Judy Morgan on

  • My Muse has to be Jennifer, my Zentangle teacher. One look at what she was doing and I was lost to the art. Watching her hands create lovely, simple patterns sent me on a journey I’ll continue for years. Now, it is my pleasure to be sharing art with others as a CZT myself.

    Sandra CZT 32 on

  • I remember being in 6th grade art class and the teacher telling me I could not draw because I was looking at a rose drawing and copying it. I thought I did a good job but she told me that wasn’t drawing. Isn’t that how it starts? Seeing something and thinking you could do it too, I think is how you get inspired to try. I see a real rose that is so beautiful and want to capture it forever in a drawing. Is that copying? She made me angry and I wanted to prove to myself that I was an artist. I love to draw and I especially love to tangle. I am an artist in several different mediums. I guess in a negative way she was a muse because she inspired me to prove her wrong. 🤪

    LInda on

  • Definitely my Mom, but also my Aunt Kitty and both grandmothers. My Mom liked to draw and she decided to take that home course where you draw the pirate, cowboy, etc. I would sit with her while she did her lessons and follow along. I was maybe 6 or 7 and hooked. Anything art, I love! My Aunt did chalk drawings, lots of Disney characters. My grandmother’s were talented as well creating beautiful quilts, afghans, etc. My maternal grandmother, Clara once set a plastic bowl on a still warm burner by accident melting the bowl into this odd, warped shape. Rather than throw it away, she saw potential in this little mangled bowl and created a lovely little silk flower arrangement with it. The creativity gene flows in my family and I’m blessed to have received it!

    Terri Brown CZT 12 on

  • I think mine was my mom. She was always an artist and a crafter! I like to think I acquired some f it from her. She had a stroke when my brother was born and did not paint again until her late 60s. She was always busy making new things and many times I was right in the middle of it all. I think she would have like tangling. Her lonliness would have been diminished if her heart and soul could have experienced the joy and satifsfaction of Zentangle.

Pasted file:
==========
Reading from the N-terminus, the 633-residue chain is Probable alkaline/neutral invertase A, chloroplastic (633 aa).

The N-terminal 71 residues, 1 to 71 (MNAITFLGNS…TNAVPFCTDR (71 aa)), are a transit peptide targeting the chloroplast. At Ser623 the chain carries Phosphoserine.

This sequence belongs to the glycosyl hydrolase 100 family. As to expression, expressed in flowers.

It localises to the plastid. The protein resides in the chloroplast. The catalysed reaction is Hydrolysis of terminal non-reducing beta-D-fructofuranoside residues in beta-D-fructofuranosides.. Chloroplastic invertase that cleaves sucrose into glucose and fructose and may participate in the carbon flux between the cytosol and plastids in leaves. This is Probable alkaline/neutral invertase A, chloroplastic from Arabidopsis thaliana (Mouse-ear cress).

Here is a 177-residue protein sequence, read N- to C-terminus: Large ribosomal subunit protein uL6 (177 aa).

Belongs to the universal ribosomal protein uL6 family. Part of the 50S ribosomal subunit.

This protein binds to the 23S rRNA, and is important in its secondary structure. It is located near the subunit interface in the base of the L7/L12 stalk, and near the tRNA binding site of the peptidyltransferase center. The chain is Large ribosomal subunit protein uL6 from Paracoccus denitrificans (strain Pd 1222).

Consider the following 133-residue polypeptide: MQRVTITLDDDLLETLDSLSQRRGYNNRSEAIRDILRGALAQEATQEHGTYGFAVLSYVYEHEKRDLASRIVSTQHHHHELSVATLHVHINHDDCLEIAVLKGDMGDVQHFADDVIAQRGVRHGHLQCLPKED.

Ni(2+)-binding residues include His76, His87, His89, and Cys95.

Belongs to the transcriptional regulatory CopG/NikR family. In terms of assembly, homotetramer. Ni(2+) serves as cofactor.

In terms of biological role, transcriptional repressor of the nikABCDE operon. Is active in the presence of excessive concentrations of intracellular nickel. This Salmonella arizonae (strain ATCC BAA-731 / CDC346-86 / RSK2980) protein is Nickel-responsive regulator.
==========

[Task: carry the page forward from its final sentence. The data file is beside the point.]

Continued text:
• My muse was my maternal uncle, Joe Knittel. He was a professional artist who taught me to really look at what I wanted to draw. I believe he worked for Disney at one time. Here in Pittsburgh he created huge neon sign designs, high up on various buildings, that moved and sang with color. They were so syncopated that they dazzled and practically danced! Mary

    Mary D'Angelo, CZT32 on

  • My little lovely daughter is my muse. I love watching her colour away on everything around the house from tiny scraps to the walls. And she rarely forgets to add an “I love you Mom” message. I rediscovered my love of colours and art inspired by her. In fact I heard of zentangling from her – she picked it up in her art class. Cheers to loving daughters – what would be without them!

    V on

  • My muse was our next door neighbor, my best friend, Patty. (and her Mom, Helen). We were next door neighbors until I moved away at age 19. Patty was 2 yrs older than me … we would sketch, draw, color, and create all afternoon. Especially when the weather was inclement – or, the hot/humid days – they had air conditioning. When we’d create, we put up a cardboard barrier between us. Somehow, we’d select a ‘theme’, usually stars or something like that. We would talk, giggle, share art supplies and once we were ‘done’ for the afternoon, we’d take down the barrier and admire each other’s projects. THEN, we’d take them to Helen for our grade. Helen enjoyed most of our creations. Once, she gave us B-‘s for using only one color blue (we challenged each other to pick one color & sketch). Usually she would give us A’s and I don’t think she ever selected one of our drawings over the other – - I recall when her brother was getting married and we made ALL the wedding shower decorations with construction paper, markers, and an old umbrella that didn’t want to stay open! We were up all night decorating the basement area (for the party). The bride-to-be and all the guests seemed happy with what we created. I remain grateful to this day for every kindness they shared with me!!!

    Carol Lee Parry on

  • Before I tell about my muse, I would love it if Maria would post a translation of the ‘story’ in english to be enjoyed!!

    My muses would be my mother, who was always knitting, crocheting, needlepointing, sticherying, macremeing and other crafty things. She is in memory care now, but I treasure the items i have! My Dad’s dad was a painter, and all of my children have a painting of his…landscapes. My mom’s dad was a woodworker, and I have a needlepoint backgammon board made by mom in a wood board frame, with a wood stand stand, made by Grampa Red. If I only had a portion of their talents!

    Lisa Anderson, Czt on

  • My mother was an occasional painter and totally in love with art and art history. She loved going to museums and art shows. Though we lived in CT, I think I must have gone to the Metropolitan Museum of Art with her 4 or 5 times in the 1950s. I wanted to major is art history, but was told that was impractical in the 1960s. :-( During my careers (teaching, librarianship and writing) I worked at silversmithing and designing needlepoint project, but it was really drawing that I wanted to learn. The drawing desire came from my mother’s father and his sister (who I never met- another story!) He could draw anything and I was enchanted. So when my careers